Ion by Euripides

Brent and I don't really take enough advantage of Washington's cultural scene. But this year we became subscribers to the Shakespeare Theater. (It was cheap: 7 plays for $120. A pretty neat season pass program for people under 35.)

Tonight we went to see Ion by Euripides (written between 414 B.C. an d 418 B.C.). The version we saw was partially updated for a modern audience. Billed as "The Greek Tragedy that had a Happy Ending" the play lived up to its billing.

Long story short: three people go to the alter of the god Apollo to ask a question of the oracle. Apollo tells three different stories. (Katerina, look I am not Greek...tee hee.) Anyway, misunderstandings and lies ensue, but all ends well.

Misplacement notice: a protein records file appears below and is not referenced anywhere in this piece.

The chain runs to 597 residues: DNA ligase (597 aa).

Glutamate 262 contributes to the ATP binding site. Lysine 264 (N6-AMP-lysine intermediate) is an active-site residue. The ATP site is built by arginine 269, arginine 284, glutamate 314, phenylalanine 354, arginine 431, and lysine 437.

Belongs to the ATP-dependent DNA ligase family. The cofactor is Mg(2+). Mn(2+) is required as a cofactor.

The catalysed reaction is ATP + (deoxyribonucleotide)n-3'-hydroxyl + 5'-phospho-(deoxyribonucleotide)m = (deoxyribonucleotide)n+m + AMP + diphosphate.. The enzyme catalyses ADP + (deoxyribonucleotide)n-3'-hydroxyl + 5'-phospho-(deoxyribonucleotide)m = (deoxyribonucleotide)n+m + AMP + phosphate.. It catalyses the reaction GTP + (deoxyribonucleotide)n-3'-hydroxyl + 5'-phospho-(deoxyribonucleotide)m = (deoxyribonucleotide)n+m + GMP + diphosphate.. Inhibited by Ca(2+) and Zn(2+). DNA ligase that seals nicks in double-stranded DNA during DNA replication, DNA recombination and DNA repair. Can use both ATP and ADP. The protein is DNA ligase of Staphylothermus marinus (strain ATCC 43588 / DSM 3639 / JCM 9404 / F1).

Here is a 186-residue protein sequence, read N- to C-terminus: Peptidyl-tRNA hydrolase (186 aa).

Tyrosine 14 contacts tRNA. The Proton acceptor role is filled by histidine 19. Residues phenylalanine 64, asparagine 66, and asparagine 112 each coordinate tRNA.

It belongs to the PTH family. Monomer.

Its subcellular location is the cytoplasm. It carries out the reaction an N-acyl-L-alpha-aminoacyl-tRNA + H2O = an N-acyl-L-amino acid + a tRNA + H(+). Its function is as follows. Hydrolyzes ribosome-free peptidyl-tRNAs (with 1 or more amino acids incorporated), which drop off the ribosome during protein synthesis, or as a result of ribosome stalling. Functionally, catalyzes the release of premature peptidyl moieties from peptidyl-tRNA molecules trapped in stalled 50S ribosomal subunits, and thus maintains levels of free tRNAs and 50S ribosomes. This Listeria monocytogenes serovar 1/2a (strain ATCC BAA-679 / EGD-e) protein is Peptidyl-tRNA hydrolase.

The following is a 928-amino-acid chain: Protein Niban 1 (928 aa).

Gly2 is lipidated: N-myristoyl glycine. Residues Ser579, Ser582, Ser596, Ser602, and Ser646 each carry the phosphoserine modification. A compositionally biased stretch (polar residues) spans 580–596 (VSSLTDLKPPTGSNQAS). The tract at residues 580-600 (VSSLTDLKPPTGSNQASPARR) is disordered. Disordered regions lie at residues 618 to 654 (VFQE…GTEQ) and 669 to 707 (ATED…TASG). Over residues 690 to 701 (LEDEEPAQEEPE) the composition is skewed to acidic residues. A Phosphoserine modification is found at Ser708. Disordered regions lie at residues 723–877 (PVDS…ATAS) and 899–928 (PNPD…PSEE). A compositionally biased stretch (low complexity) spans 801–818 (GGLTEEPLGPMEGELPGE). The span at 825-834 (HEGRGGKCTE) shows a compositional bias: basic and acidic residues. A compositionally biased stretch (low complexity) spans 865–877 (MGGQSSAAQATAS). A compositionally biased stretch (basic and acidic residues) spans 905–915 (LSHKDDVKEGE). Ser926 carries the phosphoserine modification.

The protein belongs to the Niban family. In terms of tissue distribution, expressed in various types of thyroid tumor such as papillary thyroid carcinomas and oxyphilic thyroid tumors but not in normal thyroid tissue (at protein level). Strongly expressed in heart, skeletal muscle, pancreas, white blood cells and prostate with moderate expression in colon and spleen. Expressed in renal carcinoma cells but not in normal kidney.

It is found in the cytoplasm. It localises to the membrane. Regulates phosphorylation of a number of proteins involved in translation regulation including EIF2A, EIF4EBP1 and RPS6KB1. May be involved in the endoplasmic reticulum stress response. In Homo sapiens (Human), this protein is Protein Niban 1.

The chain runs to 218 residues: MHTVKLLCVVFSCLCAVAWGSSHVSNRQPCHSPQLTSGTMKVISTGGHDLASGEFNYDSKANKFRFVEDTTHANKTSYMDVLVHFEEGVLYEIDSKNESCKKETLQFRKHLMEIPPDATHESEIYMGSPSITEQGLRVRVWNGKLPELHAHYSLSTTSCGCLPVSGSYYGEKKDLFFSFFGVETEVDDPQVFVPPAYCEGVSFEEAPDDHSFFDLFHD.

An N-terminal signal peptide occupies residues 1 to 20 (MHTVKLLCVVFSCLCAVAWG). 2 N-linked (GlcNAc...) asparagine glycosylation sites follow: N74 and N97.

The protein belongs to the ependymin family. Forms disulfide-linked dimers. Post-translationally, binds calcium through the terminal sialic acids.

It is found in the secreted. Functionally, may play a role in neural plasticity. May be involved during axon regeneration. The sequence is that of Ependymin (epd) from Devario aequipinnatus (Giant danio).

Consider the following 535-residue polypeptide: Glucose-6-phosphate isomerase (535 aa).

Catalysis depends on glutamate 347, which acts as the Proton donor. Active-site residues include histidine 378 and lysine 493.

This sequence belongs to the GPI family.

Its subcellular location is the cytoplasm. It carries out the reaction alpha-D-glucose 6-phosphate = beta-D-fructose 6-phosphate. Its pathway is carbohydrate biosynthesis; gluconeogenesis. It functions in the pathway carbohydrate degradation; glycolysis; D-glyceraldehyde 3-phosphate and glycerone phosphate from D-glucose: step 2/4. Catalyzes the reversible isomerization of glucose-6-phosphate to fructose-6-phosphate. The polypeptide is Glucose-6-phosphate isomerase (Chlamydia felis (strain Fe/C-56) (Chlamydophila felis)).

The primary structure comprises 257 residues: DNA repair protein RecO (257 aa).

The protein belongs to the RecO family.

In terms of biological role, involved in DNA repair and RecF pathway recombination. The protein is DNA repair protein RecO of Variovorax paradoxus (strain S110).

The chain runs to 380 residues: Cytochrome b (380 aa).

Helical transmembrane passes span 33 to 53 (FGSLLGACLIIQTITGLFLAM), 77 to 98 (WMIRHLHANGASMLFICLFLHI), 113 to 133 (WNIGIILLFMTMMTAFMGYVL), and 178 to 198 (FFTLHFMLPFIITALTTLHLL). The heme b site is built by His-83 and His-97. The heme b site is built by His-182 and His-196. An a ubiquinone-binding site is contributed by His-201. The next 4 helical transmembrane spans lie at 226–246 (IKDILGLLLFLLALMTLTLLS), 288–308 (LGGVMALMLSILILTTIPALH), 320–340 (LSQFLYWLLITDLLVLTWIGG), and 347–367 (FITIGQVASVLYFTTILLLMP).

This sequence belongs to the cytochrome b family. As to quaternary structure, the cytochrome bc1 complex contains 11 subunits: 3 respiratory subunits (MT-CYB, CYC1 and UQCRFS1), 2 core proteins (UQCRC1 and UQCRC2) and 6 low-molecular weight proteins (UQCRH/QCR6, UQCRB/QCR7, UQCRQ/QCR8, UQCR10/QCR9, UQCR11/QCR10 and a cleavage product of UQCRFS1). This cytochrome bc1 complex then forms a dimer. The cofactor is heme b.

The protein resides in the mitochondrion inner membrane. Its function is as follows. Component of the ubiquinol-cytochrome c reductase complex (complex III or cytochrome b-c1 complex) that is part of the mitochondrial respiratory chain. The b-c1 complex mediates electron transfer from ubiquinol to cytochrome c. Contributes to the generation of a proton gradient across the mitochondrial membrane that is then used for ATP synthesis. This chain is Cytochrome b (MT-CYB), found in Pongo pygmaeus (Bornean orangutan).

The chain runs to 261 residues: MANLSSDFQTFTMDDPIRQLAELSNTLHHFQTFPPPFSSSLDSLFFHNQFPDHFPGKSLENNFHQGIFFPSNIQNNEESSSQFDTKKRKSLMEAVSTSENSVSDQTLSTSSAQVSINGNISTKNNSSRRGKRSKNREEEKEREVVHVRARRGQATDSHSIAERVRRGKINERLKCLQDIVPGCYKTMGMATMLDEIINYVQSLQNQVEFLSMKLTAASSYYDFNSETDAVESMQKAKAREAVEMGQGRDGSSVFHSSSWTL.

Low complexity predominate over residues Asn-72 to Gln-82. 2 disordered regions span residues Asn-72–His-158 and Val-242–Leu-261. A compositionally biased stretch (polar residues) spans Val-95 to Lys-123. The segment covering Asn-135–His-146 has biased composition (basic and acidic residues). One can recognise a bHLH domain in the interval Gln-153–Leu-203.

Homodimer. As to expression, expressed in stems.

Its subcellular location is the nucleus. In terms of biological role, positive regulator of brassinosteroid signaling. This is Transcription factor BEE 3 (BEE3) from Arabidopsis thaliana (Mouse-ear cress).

The main theme of the story is that though the gods may lie sometimes, they are still in charge. Roll with it.

Though fortune's blackest storms rage on his house,
the man whose pious soul reveres the gods,
assumes a confidence,
And justly: for the good at length obtain the meed of virtue;
but the unholy wretch (such is his nature) never can be happy.

(The final lines of the Chorus in Ion.)

Some of the buses in DC have been running this ad:
"There's probably no God. Now stop worrying and enjoy your life."

In response, "There definitely is a God. So join the Christian party and enjoy your life" was put on buses in London.

Funny that all these years later, we are still talking about gods and happiness.


Erin said...

Just out of curiosity, why is the season pass deal just for people under 35?

harkinna said...

well any one can get a season pass, but for people over 35 it costs more. :(